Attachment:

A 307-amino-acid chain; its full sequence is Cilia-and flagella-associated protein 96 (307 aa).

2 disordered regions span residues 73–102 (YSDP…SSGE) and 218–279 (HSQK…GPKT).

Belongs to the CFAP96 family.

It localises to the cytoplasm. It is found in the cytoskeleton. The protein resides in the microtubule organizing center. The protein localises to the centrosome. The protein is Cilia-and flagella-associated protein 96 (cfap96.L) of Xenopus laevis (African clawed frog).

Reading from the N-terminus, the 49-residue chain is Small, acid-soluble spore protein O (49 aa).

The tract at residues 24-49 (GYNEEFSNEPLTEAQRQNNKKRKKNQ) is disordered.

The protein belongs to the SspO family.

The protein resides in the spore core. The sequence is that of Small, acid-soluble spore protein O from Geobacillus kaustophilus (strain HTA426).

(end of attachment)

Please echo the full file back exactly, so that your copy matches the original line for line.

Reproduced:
A 307-amino-acid chain; its full sequence is Cilia-and flagella-associated protein 96 (307 aa).

2 disordered regions span residues 73–102 (YSDP…SSGE) and 218–279 (HSQK…GPKT).

Belongs to the CFAP96 family.

It localises to the cytoplasm. It is found in the cytoskeleton. The protein resides in the microtubule organizing center. The protein localises to the centrosome. The protein is Cilia-and flagella-associated protein 96 (cfap96.L) of Xenopus laevis (African clawed frog).

Reading from the N-terminus, the 49-residue chain is Small, acid-soluble spore protein O (49 aa).

The tract at residues 24-49 (GYNEEFSNEPLTEAQRQNNKKRKKNQ) is disordered.

The protein belongs to the SspO family.

The protein resides in the spore core. The sequence is that of Small, acid-soluble spore protein O from Geobacillus kaustophilus (strain HTA426).